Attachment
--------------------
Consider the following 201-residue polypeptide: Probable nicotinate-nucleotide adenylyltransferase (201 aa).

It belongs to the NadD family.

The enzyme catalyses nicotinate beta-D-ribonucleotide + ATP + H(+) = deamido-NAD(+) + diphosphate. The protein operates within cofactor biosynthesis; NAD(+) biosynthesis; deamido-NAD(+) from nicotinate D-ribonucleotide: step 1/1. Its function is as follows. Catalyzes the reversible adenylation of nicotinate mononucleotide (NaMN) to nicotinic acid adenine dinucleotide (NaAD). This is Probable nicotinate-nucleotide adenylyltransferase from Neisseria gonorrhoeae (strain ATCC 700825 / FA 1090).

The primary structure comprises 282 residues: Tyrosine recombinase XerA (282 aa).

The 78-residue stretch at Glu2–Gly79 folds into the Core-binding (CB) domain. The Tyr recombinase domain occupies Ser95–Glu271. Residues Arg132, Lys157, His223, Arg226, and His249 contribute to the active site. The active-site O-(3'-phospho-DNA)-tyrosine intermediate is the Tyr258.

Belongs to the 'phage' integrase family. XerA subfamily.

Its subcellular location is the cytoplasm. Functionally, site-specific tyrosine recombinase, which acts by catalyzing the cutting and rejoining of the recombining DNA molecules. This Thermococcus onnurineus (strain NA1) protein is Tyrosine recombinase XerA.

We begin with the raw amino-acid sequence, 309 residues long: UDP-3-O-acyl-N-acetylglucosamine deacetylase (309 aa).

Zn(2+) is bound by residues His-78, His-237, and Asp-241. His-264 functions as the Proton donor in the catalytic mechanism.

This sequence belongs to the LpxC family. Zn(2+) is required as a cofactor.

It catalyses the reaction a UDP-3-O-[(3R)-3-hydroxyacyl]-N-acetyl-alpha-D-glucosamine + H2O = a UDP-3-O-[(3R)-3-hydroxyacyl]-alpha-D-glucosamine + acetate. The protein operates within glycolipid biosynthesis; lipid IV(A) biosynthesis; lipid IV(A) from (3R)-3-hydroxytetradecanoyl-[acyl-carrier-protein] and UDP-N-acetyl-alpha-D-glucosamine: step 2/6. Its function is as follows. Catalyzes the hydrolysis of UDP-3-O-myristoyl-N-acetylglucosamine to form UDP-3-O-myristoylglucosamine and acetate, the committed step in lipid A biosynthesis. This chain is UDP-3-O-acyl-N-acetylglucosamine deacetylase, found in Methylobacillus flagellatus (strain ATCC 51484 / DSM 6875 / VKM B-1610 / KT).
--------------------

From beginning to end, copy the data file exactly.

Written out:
Consider the following 201-residue polypeptide: Probable nicotinate-nucleotide adenylyltransferase (201 aa).

It belongs to the NadD family.

The enzyme catalyses nicotinate beta-D-ribonucleotide + ATP + H(+) = deamido-NAD(+) + diphosphate. The protein operates within cofactor biosynthesis; NAD(+) biosynthesis; deamido-NAD(+) from nicotinate D-ribonucleotide: step 1/1. Its function is as follows. Catalyzes the reversible adenylation of nicotinate mononucleotide (NaMN) to nicotinic acid adenine dinucleotide (NaAD). This is Probable nicotinate-nucleotide adenylyltransferase from Neisseria gonorrhoeae (strain ATCC 700825 / FA 1090).

The primary structure comprises 282 residues: Tyrosine recombinase XerA (282 aa).

The 78-residue stretch at Glu2–Gly79 folds into the Core-binding (CB) domain. The Tyr recombinase domain occupies Ser95–Glu271. Residues Arg132, Lys157, His223, Arg226, and His249 contribute to the active site. The active-site O-(3'-phospho-DNA)-tyrosine intermediate is the Tyr258.

Belongs to the 'phage' integrase family. XerA subfamily.

Its subcellular location is the cytoplasm. Functionally, site-specific tyrosine recombinase, which acts by catalyzing the cutting and rejoining of the recombining DNA molecules. This Thermococcus onnurineus (strain NA1) protein is Tyrosine recombinase XerA.

We begin with the raw amino-acid sequence, 309 residues long: UDP-3-O-acyl-N-acetylglucosamine deacetylase (309 aa).

Zn(2+) is bound by residues His-78, His-237, and Asp-241. His-264 functions as the Proton donor in the catalytic mechanism.

This sequence belongs to the LpxC family. Zn(2+) is required as a cofactor.

It catalyses the reaction a UDP-3-O-[(3R)-3-hydroxyacyl]-N-acetyl-alpha-D-glucosamine + H2O = a UDP-3-O-[(3R)-3-hydroxyacyl]-alpha-D-glucosamine + acetate. The protein operates within glycolipid biosynthesis; lipid IV(A) biosynthesis; lipid IV(A) from (3R)-3-hydroxytetradecanoyl-[acyl-carrier-protein] and UDP-N-acetyl-alpha-D-glucosamine: step 2/6. Its function is as follows. Catalyzes the hydrolysis of UDP-3-O-myristoyl-N-acetylglucosamine to form UDP-3-O-myristoylglucosamine and acetate, the committed step in lipid A biosynthesis. This chain is UDP-3-O-acyl-N-acetylglucosamine deacetylase, found in Methylobacillus flagellatus (strain ATCC 51484 / DSM 6875 / VKM B-1610 / KT).